It can be a bit intimidating to come to a yoga class if you are a beginner – particularly if you come on your own. But the yoga basics are not difficult to grasp and you can rest assured that you will find a welcoming environment and friendly people.
There must be something in the air, a renewed energy, as I have recently had a lot of enquiries from people who have never done yoga before and now want to join a class. They all share similar concerns: ‘What shall I bring, what shall I wear, how is the class like, do I need to be flexible?’.
What shall I bring and wear?
- A yoga mat. In a yoga studio, yoga mats will be provided but you can still bring your own. For a communal class, you are usually expected to bring your own mat, unless the teacher can lend you one first time round.
- Loose-fitting, comfortable clothing. It does not have to be fashionable yoga pants and flimsy tops! Wear something that feels comfortable, allows you to move freely, and fits your personality, too. Wear layers so that you can take a jumper off when getting hot and put it on again when cooling down and relaxing at the end of the yoga session. Gents beware of wide shorts as they may reveal your private bits. Yoga is practiced with bare feet, expect to be asked to take your socks off. Think about wearing a headband or tying your hair back (I always struggle to tame mine – any tips?).
- Water. Yoga is exercise after all and you may get thirsty. Avoid getting dehydrated and feel free to take a sip from your water bottle during class.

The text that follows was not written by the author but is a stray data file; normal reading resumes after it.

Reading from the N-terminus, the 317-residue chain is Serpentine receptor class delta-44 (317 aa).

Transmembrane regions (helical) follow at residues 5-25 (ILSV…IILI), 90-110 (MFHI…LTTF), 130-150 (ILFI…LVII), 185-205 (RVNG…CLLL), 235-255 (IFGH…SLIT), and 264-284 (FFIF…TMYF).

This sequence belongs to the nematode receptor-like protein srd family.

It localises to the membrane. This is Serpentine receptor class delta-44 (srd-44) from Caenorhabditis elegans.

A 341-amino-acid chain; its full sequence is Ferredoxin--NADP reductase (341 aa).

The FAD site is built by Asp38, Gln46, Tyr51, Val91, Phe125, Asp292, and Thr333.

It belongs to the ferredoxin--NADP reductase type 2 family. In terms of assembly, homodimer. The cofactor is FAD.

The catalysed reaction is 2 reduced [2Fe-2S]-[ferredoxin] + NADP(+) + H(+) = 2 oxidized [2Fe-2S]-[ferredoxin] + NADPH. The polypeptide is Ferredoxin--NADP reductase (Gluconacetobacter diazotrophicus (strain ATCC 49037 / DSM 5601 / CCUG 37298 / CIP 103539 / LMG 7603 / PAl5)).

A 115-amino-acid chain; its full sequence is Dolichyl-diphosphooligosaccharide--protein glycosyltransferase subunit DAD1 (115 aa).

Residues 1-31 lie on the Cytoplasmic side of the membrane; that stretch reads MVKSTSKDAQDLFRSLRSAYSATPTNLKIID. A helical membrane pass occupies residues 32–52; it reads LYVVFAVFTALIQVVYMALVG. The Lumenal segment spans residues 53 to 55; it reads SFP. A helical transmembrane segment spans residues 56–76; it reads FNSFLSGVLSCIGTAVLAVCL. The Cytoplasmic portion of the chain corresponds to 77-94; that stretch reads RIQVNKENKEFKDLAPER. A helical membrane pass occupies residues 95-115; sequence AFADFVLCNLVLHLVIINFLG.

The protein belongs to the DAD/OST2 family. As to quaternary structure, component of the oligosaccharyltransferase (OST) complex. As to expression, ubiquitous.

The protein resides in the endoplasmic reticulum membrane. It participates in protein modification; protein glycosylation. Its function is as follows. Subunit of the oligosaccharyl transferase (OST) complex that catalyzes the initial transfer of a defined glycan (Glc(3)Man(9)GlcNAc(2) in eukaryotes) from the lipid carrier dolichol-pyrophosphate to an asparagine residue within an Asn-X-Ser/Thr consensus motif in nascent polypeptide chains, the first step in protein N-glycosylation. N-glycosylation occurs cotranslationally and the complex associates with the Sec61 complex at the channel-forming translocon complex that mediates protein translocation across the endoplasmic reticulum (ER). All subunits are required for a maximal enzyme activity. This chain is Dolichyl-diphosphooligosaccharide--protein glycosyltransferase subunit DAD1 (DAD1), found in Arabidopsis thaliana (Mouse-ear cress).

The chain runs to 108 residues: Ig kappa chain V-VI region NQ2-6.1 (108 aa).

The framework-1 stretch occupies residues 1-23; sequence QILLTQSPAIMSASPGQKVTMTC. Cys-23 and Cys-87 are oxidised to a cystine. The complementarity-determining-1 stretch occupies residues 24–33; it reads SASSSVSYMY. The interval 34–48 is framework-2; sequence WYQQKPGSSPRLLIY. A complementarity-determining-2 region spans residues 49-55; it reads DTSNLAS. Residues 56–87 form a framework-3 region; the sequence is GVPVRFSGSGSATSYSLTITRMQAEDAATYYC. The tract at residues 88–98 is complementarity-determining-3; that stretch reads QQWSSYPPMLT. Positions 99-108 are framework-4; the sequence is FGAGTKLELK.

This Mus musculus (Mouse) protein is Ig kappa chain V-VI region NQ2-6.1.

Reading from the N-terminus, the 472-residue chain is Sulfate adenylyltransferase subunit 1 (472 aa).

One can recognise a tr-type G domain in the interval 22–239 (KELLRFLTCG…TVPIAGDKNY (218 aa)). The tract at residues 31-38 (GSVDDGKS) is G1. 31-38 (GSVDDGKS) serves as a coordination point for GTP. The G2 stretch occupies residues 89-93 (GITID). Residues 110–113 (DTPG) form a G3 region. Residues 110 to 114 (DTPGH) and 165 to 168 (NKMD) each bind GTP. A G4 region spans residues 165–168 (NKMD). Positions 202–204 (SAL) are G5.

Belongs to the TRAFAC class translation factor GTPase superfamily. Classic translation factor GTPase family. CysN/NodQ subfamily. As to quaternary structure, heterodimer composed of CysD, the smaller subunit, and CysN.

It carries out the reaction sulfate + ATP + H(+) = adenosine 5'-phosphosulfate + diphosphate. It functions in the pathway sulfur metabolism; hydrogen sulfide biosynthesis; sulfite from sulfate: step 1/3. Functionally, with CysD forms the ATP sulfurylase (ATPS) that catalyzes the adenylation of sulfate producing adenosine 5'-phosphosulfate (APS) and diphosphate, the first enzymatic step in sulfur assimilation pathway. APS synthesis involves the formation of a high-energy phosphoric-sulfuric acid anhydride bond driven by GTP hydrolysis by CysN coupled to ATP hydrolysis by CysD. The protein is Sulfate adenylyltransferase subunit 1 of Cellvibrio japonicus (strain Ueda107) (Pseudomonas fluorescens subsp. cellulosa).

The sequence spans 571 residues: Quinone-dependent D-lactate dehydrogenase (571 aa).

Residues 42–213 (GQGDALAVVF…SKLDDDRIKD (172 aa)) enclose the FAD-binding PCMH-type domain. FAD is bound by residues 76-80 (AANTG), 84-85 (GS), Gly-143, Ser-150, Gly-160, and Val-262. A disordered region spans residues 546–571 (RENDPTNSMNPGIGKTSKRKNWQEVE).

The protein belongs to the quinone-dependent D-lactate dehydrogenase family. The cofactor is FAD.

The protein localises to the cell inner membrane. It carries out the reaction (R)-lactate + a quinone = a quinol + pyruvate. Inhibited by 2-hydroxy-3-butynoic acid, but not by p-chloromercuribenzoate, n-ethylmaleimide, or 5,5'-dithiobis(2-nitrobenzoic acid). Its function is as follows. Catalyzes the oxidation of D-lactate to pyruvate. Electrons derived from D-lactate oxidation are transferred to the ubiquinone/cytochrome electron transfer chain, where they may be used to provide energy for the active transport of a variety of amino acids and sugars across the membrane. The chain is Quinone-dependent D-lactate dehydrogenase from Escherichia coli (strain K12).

How is the class like?
There is a huge variety of yoga styles around, usually specified on timetables, leaflets or the teacher’s website. Yoga classes range from gentle to dynamic, instructive to meditative, upbeat to relaxing, from yin yoga to pregnancy yoga.
Arrive 5-10 minutes before the class starts so that your teacher can answer any questions you may have and you have time to settle in. You may be asked to fill in a health questionnaire if this has not already been done in advance. Typically, there will be a brief period to calm down and focus, often with a breathing exercise. Next a warm-up followed by practising yoga postures and flows, and finally time to cool down and relax, sometimes with a guided visualisation. Some yoga styles include chanting and/or meditation.
Do I need to be flexible?
The short answer is no. It is interesting how many people are worried that yoga isn’t suitable for them because they are not flexible. But you don’t have to fit into yoga – yoga will fit around your requirements! You will become more flexible as a result of practicing yoga, also stronger and more balanced.
You will learn as you go along. We all have different bodies, different abilities, different strengths, different preferences. Developing self-awareness, accepting and supporting yourself, and treating your body respectfully are essential elements of your yoga practice. If you are mindful of yourself you will get the most out of every yoga class.
Practice. Enjoy. Grow.
“Yoga is 99 per cent practice and 1 per cent theory.”